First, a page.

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August 24, 2005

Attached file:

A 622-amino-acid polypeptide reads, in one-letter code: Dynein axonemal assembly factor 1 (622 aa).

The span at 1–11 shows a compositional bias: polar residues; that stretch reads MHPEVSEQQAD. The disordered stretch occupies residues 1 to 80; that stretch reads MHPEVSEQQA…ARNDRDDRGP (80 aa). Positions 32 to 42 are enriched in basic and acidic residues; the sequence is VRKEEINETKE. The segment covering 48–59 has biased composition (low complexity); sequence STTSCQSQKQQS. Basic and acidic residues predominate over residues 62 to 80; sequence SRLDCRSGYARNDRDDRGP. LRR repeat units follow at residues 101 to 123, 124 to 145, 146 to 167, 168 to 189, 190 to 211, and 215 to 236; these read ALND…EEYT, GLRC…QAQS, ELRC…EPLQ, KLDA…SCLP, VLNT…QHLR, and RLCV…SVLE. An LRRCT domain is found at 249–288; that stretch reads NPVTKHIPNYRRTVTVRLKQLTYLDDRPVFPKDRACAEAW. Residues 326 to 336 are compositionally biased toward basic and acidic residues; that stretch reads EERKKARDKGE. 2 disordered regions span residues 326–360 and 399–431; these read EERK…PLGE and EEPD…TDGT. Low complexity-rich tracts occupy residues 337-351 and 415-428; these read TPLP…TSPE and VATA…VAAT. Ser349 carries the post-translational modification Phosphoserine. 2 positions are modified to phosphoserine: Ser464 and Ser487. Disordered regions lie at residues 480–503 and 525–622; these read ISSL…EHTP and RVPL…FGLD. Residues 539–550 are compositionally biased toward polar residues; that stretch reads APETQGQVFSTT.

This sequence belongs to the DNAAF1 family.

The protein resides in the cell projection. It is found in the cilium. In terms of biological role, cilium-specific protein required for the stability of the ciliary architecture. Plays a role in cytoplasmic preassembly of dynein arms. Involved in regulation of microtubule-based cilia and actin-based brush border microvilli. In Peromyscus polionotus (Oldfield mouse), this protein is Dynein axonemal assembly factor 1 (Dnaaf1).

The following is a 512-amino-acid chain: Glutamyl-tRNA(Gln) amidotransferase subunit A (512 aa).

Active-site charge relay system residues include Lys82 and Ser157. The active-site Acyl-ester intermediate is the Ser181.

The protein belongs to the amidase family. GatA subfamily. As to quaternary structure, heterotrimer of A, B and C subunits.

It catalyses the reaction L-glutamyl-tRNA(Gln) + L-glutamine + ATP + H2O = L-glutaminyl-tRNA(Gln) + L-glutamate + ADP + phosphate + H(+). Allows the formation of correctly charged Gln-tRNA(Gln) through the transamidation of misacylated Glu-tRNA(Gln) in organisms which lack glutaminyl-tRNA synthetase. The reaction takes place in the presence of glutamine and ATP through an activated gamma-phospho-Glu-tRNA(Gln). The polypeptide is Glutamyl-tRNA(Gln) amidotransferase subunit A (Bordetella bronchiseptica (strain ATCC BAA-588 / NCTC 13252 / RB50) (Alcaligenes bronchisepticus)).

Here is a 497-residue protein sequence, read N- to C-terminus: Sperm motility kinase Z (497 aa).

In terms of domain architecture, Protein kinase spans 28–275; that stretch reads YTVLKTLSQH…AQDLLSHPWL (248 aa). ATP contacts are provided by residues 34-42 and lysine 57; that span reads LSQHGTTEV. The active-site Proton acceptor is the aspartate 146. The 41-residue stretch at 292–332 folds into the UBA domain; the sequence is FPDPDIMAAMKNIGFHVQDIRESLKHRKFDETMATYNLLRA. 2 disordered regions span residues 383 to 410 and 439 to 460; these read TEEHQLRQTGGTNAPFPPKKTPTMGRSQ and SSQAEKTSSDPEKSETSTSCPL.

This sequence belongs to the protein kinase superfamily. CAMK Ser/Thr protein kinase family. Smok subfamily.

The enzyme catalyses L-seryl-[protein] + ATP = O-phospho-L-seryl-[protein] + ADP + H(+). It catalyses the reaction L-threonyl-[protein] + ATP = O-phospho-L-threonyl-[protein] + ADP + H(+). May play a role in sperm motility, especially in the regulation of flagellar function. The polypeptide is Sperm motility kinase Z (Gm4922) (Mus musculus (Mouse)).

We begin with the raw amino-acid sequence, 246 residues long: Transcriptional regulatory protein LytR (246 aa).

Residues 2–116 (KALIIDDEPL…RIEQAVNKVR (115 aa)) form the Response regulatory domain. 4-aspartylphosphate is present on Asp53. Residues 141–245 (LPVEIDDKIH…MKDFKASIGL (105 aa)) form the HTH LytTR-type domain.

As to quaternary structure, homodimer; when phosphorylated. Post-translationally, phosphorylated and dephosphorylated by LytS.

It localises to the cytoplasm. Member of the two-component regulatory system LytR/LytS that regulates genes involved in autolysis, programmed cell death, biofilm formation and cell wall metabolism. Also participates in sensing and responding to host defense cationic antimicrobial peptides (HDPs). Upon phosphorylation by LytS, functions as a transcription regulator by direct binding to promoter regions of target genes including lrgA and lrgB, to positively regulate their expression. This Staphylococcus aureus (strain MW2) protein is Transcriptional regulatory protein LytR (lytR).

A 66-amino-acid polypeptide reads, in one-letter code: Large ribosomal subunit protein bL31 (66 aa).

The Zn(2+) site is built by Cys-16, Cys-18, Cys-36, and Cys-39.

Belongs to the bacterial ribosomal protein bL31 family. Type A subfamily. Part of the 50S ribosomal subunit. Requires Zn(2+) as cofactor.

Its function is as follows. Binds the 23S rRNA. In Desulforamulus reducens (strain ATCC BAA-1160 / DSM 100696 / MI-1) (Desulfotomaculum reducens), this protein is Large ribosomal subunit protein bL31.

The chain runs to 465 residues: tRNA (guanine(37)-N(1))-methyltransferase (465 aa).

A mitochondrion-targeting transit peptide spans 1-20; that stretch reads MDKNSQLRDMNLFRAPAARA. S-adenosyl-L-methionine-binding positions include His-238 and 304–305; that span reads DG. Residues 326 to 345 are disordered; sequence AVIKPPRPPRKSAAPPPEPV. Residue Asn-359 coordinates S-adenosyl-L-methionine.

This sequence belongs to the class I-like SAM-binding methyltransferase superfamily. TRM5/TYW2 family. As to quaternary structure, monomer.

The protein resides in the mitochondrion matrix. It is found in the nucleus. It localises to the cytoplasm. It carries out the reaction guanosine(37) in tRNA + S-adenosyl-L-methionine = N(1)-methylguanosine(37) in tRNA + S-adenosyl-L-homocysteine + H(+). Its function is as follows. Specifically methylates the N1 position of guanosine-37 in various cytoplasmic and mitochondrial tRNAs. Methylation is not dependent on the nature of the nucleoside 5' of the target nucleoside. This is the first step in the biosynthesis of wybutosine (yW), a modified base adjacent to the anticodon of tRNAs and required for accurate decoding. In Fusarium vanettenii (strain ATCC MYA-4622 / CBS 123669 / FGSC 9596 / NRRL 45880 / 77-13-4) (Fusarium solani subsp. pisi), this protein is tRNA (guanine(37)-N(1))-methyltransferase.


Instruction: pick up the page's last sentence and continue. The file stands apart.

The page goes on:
The wings of airplanes and sails of sailing boats are based on the same two scientific principles. One is Newton's third law which is called the law of Action and Reaction, and the other is Bernoulli's Principle. The former is easy to understand because it seems very natural that a wing or a sail is blown in the same direction as the wind. It was so natural that it had been unconsciously used long before Newton discovered it. This old style of sailing a boat is one of the examples; it can sail only in the same direction as the wind and the crew have to row it if they want to sail against the wind. The latter one, Bernoulli's principle, is related to the airflow, that is to say the air separated at the head of the wing meeting the air at the tail of the wing, causing a different air pressure which creates lift. All airplanes and modern sailing boats use this principle effectively so that they can fly or sail against the wind. Flying and sailing have a lot in common.

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